IV starts

  1. Seems somewhat elementary but I would say that my IV skills are average. Now that I am working in an outpatient surgery center part time, I have many more opportunities to practice my skills. Other than practice, any helpful hints to getting a good IV every time? Thanks for your comments!
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  2. 20 Comments

  3. by   MollyMo
    Make sure you have the brightest light possible in the room. And make sure the patient is warm. Use warm washcloths if you need to. If you have to use a hand vein, hang their hand down off the bed to help visualize the vein. I can't think of anything else except to say relax. Everybody misses once in a while.
  4. by   caroladybelle
    Practice!Practice!Practice!

    (I love how the public expects us to be good IV starters w/o practice)
  5. by   fab4fan
    I have this mantra, "Let the vein come to you". I see so many people that put the tourniquet on and just stick at the first thing they see...I'll put one on and look around for a while.


    Don't give up right away if you stick and get no return...try repositioning the arm, redirecting the cathlon, etc. Sometimes in very dehydrated people there's a bit of a delay with blood return.

    Get creative...try some spots that you don't usually use. Develop your own "fail-safe" sites (mine is the radial vein...even if you can't see it well, you know anatomically that it's there.

    And of course, practice, practice, practice. Grab every opportunity to start one; pretty soon, you'll be the one the others call when they can't get it (and that's a pretty neat feeling )
  6. by   Youda
    Take your time. Don't always feel like you have to just slide it in within 2 seconds. Once you pierce the skin and don't get a return, don't pull the needle out. Sometimes the stick makes the vein disappear for a minute, or it rolls away. Change the angle, or go a little deeper, or a little more superficial, just don't pull out the needle. Since you've already poked them, just as well stay hunting around until you either hit the vein or blow the vein!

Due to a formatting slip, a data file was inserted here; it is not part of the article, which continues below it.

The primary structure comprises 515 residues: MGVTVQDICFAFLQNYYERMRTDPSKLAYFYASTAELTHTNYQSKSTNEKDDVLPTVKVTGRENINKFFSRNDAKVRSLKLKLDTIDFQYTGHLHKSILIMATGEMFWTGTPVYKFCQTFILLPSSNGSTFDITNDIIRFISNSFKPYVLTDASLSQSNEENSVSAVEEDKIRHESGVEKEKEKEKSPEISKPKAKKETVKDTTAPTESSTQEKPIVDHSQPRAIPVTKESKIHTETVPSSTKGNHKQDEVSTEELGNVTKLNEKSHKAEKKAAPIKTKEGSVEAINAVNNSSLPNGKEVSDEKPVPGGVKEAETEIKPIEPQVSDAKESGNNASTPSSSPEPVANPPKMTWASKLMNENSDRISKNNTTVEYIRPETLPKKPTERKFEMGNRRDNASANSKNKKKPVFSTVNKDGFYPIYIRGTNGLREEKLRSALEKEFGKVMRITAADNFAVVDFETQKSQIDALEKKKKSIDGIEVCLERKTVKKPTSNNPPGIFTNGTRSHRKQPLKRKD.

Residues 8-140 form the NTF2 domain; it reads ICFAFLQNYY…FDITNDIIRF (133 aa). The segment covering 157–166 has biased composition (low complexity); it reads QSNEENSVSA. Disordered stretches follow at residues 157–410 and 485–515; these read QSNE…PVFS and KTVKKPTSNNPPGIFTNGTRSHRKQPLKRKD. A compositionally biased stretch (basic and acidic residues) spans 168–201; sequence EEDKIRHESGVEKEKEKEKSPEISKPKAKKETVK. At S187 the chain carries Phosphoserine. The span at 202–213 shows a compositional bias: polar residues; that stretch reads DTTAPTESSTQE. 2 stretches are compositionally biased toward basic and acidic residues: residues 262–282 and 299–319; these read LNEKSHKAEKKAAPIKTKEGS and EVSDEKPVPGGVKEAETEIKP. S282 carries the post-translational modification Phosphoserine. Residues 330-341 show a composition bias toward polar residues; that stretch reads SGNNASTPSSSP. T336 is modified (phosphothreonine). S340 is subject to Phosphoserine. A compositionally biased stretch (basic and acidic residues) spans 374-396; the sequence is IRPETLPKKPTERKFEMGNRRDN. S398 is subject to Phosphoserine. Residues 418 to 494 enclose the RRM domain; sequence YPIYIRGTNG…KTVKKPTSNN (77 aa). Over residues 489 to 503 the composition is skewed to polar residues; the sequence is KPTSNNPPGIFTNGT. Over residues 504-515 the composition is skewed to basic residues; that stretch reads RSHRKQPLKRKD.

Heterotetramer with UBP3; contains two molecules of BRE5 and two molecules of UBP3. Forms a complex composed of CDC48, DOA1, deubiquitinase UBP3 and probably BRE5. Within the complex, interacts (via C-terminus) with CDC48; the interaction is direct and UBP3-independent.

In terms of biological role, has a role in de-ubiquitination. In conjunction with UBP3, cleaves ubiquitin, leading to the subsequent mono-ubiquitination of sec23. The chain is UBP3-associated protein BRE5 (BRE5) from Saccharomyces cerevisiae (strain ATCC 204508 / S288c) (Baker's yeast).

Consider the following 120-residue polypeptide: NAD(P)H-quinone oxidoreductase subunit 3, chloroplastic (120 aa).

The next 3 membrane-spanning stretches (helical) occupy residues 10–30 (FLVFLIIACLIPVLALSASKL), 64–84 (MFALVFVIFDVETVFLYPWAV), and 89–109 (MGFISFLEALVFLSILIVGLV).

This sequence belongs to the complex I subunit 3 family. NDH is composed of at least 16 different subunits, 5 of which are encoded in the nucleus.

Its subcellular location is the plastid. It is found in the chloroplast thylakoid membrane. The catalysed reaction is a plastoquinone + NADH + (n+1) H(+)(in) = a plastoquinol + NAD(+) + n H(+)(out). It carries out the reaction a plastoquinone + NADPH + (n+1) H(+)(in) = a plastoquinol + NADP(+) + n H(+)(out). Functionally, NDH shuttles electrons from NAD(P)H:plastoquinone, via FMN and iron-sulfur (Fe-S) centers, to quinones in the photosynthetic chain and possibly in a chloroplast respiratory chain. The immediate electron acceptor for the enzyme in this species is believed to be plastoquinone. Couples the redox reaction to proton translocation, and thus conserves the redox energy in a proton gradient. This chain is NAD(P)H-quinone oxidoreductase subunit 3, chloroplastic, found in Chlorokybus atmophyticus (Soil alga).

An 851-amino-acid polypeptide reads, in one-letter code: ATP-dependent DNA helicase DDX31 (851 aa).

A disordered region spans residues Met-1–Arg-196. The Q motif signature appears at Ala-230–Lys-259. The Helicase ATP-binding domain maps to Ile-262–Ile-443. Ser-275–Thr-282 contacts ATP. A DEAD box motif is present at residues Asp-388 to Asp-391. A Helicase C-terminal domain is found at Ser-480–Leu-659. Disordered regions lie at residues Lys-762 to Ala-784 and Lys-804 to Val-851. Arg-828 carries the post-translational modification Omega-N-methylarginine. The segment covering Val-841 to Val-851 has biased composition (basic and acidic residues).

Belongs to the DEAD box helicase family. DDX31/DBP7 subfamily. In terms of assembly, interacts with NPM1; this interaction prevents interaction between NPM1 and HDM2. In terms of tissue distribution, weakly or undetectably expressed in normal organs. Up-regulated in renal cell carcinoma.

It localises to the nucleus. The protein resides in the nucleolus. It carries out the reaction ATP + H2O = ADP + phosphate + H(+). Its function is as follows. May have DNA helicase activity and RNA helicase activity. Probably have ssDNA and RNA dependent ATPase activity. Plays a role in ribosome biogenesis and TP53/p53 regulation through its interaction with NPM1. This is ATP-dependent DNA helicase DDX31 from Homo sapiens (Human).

7. by   cactus wren
    I`ve discovered that an old fashioned bp cuff works very well in lieu of tournaquit.....Pump it up high, then let it go down to around 80 or so and thighten it down....Makes veins show up much better........I have stashed a 'real" bp cuff in my locker for just that purpose.....very rare around here, what with dynamaps,hp`s, etc.And Practice, practice, practice....
  8. by   James Huffman
    Patients sometimes get nervous if you take a minute starting an IV, so I always warn people that -- in a non-emergency situation, of course -- I take a few more minutes. 'Better to look twice than to stick twice' is my motto. As others said, warmth is good. Bright light is very good. And adequate hydration is even better.

    No one gets every stick right. You will have days when -- for whatever reason -- you're just not having a lot of luck. Nurses tend to get very down on themselves when this happens, but the best thing is to remember that tomorrow will be better, and not get some complex that you are no good at sticks. Keep at it. Do as many sticks as you can. Learn from those around you who are good at it. You WILL get better.

    Jim Huffman, RN

    www.NetworkforNurses.com
  9. by   dianah
    Helps me if I make myself comfortable before (no leaning over, bending down) - may even pull up a chair. Place a rolled towel or some kind of pad under the elbow, not to hyper-extend it but to support it. Very important to apply traction to the skin below your stick site, to immobilize the vein and decrease trauma to it when it is cannulated. Check out back issues of Nursing 2002, there was one issue within the last year with a great article on just this topic. Check out the Intravenous specialty on this site, there have been many similar threads you could access there.
    I'm with the others: take your time and keep trying!! Best to you! -- D
  10. by   fab4fan
    James is right...there are days that you feel like you couldn't hit the broad side of a barn, then others when you get a vein that seems to come out from nowhere.

    But I agree, don't pull the cathlon out immed. if you don't get an initial blood return (this is part of that mantra I mentioned earlier). About the only time I'll take one out right away is if the pt complains that the site is very painful (for some, the wrist area is too tender).